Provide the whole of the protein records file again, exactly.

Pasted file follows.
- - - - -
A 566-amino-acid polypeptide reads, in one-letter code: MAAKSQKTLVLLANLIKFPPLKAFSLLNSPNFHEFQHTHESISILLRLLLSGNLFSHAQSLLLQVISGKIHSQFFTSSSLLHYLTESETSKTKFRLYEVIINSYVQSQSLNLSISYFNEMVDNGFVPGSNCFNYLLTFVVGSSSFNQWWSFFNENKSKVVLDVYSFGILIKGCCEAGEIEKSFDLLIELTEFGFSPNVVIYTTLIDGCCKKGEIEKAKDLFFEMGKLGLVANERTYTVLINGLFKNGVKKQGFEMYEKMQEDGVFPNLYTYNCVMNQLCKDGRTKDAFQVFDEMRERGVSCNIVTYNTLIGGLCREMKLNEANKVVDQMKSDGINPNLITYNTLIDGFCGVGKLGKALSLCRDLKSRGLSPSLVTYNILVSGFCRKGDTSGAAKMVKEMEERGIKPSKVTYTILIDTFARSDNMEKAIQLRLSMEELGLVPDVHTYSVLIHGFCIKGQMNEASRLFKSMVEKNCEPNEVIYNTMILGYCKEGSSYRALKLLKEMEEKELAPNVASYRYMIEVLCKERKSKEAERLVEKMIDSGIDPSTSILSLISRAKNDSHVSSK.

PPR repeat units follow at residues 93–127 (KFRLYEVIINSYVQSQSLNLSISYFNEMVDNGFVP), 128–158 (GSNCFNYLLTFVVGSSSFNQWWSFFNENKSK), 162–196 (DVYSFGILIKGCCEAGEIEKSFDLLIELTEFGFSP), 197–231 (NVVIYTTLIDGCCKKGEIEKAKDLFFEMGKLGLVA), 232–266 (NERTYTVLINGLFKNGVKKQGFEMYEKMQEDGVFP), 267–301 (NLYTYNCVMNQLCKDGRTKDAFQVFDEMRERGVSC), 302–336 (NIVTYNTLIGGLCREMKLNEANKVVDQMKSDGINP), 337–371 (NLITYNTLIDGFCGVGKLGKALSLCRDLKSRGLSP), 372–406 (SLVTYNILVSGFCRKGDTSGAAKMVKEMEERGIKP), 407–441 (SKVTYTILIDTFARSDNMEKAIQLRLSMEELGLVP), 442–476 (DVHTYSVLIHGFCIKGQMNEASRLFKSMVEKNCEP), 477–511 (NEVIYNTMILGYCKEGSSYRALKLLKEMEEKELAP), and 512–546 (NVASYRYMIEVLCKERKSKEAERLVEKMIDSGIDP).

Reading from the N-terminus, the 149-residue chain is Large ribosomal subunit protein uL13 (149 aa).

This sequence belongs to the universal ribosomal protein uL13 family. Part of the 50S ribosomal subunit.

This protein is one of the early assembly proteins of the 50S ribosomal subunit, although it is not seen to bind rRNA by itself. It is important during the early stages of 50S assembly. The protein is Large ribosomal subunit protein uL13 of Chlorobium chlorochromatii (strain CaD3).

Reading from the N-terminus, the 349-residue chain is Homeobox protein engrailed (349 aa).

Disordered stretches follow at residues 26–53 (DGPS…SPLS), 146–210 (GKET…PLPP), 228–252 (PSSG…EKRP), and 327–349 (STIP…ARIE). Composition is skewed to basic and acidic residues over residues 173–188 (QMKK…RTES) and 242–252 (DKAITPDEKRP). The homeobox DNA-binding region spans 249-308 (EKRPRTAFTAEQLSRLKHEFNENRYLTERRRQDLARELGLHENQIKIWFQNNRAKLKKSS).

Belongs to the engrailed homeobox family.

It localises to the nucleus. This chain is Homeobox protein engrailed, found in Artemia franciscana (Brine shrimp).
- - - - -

A 566-amino-acid polypeptide reads, in one-letter code: MAAKSQKTLVLLANLIKFPPLKAFSLLNSPNFHEFQHTHESISILLRLLLSGNLFSHAQSLLLQVISGKIHSQFFTSSSLLHYLTESETSKTKFRLYEVIINSYVQSQSLNLSISYFNEMVDNGFVPGSNCFNYLLTFVVGSSSFNQWWSFFNENKSKVVLDVYSFGILIKGCCEAGEIEKSFDLLIELTEFGFSPNVVIYTTLIDGCCKKGEIEKAKDLFFEMGKLGLVANERTYTVLINGLFKNGVKKQGFEMYEKMQEDGVFPNLYTYNCVMNQLCKDGRTKDAFQVFDEMRERGVSCNIVTYNTLIGGLCREMKLNEANKVVDQMKSDGINPNLITYNTLIDGFCGVGKLGKALSLCRDLKSRGLSPSLVTYNILVSGFCRKGDTSGAAKMVKEMEERGIKPSKVTYTILIDTFARSDNMEKAIQLRLSMEELGLVPDVHTYSVLIHGFCIKGQMNEASRLFKSMVEKNCEPNEVIYNTMILGYCKEGSSYRALKLLKEMEEKELAPNVASYRYMIEVLCKERKSKEAERLVEKMIDSGIDPSTSILSLISRAKNDSHVSSK.

PPR repeat units follow at residues 93–127 (KFRLYEVIINSYVQSQSLNLSISYFNEMVDNGFVP), 128–158 (GSNCFNYLLTFVVGSSSFNQWWSFFNENKSK), 162–196 (DVYSFGILIKGCCEAGEIEKSFDLLIELTEFGFSP), 197–231 (NVVIYTTLIDGCCKKGEIEKAKDLFFEMGKLGLVA), 232–266 (NERTYTVLINGLFKNGVKKQGFEMYEKMQEDGVFP), 267–301 (NLYTYNCVMNQLCKDGRTKDAFQVFDEMRERGVSC), 302–336 (NIVTYNTLIGGLCREMKLNEANKVVDQMKSDGINP), 337–371 (NLITYNTLIDGFCGVGKLGKALSLCRDLKSRGLSP), 372–406 (SLVTYNILVSGFCRKGDTSGAAKMVKEMEERGIKP), 407–441 (SKVTYTILIDTFARSDNMEKAIQLRLSMEELGLVP), 442–476 (DVHTYSVLIHGFCIKGQMNEASRLFKSMVEKNCEP), 477–511 (NEVIYNTMILGYCKEGSSYRALKLLKEMEEKELAP), and 512–546 (NVASYRYMIEVLCKERKSKEAERLVEKMIDSGIDP).

Reading from the N-terminus, the 149-residue chain is Large ribosomal subunit protein uL13 (149 aa).

This sequence belongs to the universal ribosomal protein uL13 family. Part of the 50S ribosomal subunit.

This protein is one of the early assembly proteins of the 50S ribosomal subunit, although it is not seen to bind rRNA by itself. It is important during the early stages of 50S assembly. The protein is Large ribosomal subunit protein uL13 of Chlorobium chlorochromatii (strain CaD3).

Reading from the N-terminus, the 349-residue chain is Homeobox protein engrailed (349 aa).

Disordered stretches follow at residues 26–53 (DGPS…SPLS), 146–210 (GKET…PLPP), 228–252 (PSSG…EKRP), and 327–349 (STIP…ARIE). Composition is skewed to basic and acidic residues over residues 173–188 (QMKK…RTES) and 242–252 (DKAITPDEKRP). The homeobox DNA-binding region spans 249-308 (EKRPRTAFTAEQLSRLKHEFNENRYLTERRRQDLARELGLHENQIKIWFQNNRAKLKKSS).

Belongs to the engrailed homeobox family.

It localises to the nucleus. This chain is Homeobox protein engrailed, found in Artemia franciscana (Brine shrimp).